When textile and garment manufacturers began moving their businesses abroad a few decades ago, the consequences were disastrous for the UK economy. A lot of businesses went bankrupt, and many brands disappeared altogether. The factories that remained in the UK were no longer able to produce at a competitive price, so they had to lay off workers or even close their doors. However, this migration has not been without benefits for communities in third world countries. Factory jobs have become more prevalent, providing consistent work and pay however, moving abroad means these companies are able to take advantage of cheaper labor costs and the environment in which these individuals are working in can sometimes be very poor, with long hours.
That is not to say that manufacturing abroad is always a negative thing. From a business standpoint the pros to manufacturing overseas are that, in terms of costs; offshore production is generally more cost-effective, especially when producing large volumes. On the other hand, small volumes (that would be easier to achieve in the UK) would not achieve favourable costs, and some overseas factories have high minimum order quantities. Until you build a relationship with a factory, they may also want 30 per cent payment upfront and the final payment when goods are collected. Not to mention you will most likely be subject to currency fluctuations which can affect your profit margin. If you have the financial backing to make this move then I'm sure you will not face any issues and will likely benefit from the pool of highly skilled labour of specialists workers, particularly in craft areas and embellishment. If the process is time-consuming, with cheaper labour you are able to be far more adventurous and creative. In addition to this, there has been a lack of investment in manufacturing for many years in the UK, and offshore factories are more likely to have the most up-to-date machinery and CAD/CAM systems as well as machinery investment, so it may be hard to get your product made within the country.
However, there are also many benefits to manufacturing products in the UK. For one, producers that operate locally can cut down on transportation costs and reduce their carbon footprint. Additionally, British manufacturers tend to have more control over quality and safety standards than those who work overseas. This means that UK-based factories tend to produce higher quality goods that meet stricter environmental regulations, ensuring that you can offer customers a superior product with confidence. The language barrier may make it harder for you to control your production if working overseas (especially if they do not speak English) as well as the time differences, meaning you will have to factor into the production cost your travel expenses to visit the factory. There is a possibility to work through an agent; however, they will charge you a fee and it is not always easy to find an agent you can trust to adhere to your high standards. Although your manufacturing costs in the UK may be more expensive, you will have more control over them and they won't fluctuate. You also have the added benefit of being on hand to check the quality and deal quickly with any problems that may arise. Factoring out any time wasted with wrong sampling or custom border checks etc.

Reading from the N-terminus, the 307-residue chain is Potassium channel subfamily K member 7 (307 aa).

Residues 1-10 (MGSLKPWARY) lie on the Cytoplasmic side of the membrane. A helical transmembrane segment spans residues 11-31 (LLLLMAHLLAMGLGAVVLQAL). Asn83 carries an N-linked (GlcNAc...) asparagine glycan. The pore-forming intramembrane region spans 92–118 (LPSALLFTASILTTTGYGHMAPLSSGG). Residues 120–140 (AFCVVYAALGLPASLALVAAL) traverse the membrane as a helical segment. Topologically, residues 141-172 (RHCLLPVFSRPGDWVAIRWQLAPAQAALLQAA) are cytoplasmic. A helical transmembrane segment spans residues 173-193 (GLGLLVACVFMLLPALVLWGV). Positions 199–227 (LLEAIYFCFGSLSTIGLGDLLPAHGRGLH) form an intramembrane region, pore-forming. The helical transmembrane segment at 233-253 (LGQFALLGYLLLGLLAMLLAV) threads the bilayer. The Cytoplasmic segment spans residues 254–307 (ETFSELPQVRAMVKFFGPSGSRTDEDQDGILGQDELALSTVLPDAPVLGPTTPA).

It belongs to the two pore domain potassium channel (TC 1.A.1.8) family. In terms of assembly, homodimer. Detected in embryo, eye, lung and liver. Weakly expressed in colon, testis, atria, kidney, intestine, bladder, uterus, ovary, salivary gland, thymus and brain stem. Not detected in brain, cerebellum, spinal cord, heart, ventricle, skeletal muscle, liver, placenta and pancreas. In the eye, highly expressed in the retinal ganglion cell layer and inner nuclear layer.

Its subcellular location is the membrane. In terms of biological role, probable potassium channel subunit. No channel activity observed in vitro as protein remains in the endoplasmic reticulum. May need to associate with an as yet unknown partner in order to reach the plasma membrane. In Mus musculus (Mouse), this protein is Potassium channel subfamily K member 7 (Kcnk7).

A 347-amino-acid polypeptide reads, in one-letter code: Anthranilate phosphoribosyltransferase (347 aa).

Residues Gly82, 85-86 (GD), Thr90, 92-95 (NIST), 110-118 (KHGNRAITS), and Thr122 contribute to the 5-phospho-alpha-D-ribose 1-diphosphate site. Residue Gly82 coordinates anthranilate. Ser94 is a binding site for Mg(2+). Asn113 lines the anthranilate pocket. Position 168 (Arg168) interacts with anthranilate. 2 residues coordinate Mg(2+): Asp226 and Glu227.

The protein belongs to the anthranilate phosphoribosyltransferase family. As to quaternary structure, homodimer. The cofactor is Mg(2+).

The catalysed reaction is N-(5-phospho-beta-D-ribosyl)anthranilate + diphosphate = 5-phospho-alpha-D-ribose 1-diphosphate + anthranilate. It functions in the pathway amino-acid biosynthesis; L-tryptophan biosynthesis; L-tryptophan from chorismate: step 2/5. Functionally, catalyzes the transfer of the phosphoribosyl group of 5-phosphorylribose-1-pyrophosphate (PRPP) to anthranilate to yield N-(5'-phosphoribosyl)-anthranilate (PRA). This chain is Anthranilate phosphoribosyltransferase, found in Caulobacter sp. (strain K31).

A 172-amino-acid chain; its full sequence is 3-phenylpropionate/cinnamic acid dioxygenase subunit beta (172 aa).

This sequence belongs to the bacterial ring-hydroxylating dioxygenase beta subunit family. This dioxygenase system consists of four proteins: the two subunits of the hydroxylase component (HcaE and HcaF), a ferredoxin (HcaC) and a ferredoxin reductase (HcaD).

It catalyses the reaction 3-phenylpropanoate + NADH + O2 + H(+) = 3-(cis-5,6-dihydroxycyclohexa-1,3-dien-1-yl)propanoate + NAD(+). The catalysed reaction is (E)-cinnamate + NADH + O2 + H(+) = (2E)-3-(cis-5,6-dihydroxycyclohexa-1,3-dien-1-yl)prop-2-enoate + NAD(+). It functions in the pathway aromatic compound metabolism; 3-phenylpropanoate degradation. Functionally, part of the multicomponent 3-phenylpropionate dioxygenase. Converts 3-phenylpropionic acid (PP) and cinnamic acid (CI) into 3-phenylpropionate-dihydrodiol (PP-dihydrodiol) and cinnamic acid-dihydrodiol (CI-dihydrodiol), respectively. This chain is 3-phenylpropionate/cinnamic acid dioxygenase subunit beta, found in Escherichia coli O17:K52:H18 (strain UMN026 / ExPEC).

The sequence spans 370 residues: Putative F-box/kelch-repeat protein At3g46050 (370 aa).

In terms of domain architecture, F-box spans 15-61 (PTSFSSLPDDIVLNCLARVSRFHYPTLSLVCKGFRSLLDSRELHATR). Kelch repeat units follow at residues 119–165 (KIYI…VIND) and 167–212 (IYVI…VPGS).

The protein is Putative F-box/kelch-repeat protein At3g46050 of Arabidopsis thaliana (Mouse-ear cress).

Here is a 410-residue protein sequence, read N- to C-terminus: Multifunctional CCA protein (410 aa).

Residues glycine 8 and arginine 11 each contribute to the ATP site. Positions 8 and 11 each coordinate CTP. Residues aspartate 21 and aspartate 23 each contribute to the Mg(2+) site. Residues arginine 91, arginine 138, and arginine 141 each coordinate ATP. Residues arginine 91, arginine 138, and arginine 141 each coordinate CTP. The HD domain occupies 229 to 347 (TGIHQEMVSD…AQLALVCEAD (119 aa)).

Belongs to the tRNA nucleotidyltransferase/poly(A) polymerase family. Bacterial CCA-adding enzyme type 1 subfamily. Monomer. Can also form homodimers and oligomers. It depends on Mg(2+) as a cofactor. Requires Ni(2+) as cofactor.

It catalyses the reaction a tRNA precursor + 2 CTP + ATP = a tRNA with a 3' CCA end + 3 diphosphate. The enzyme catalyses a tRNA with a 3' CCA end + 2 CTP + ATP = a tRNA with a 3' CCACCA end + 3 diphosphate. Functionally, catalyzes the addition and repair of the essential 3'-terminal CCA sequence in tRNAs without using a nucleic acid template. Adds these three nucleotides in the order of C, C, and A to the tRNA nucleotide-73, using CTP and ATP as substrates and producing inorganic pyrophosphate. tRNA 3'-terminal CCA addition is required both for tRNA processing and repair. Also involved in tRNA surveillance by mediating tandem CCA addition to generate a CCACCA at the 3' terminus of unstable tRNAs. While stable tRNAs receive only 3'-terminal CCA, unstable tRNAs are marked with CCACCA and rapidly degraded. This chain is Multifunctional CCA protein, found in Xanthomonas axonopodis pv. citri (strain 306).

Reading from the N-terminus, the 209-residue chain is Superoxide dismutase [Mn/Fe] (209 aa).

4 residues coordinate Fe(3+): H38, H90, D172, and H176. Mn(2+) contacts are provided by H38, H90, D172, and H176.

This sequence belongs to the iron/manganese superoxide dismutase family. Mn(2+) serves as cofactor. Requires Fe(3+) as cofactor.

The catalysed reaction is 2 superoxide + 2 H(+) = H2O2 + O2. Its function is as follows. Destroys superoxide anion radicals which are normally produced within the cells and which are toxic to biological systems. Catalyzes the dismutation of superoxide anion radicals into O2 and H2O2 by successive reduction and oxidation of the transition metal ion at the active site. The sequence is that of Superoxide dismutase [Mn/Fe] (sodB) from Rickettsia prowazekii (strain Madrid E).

Ultimately, deciding whether or not to offshore production is a complex decision that should be made on a case-by-case basis. However, it is clear that there are advantages and disadvantages to both options, so business owners need to carefully consider all the factors involved when making this choice. Regardless of where you choose to manufacture your products, though, it is important to prioritize high quality, environmentally-friendly manufacturing processes in order to ensure that your business is successful over the long-term.
As the textile and garment manufacturing industry continues to evolve, it will be important for policymakers and workers' rights advocates to keep a close eye on developments abroad. With more attention paid to the impact of this migration on local communities and workers, perhaps we can find ways to promote positive change while minimizing some of the negative consequences. Until then, we must continue to strive for economic equality around the globe.
Overall, the migration of textile and garment manufacturers has been both a blessing and a curse for those affected by it. While these businesses have created jobs in impoverished areas and brought more economic prosperity to some communities, they have often done so at the expense of workers' well-being. The poor working conditions, long hours, and low pay associated with textile manufacturing abroad raise serious questions about its sustainability in the long term. Nevertheless, until better solutions are found, it seems likely that this industry will continue to move abroad in search of cheaper labor costs.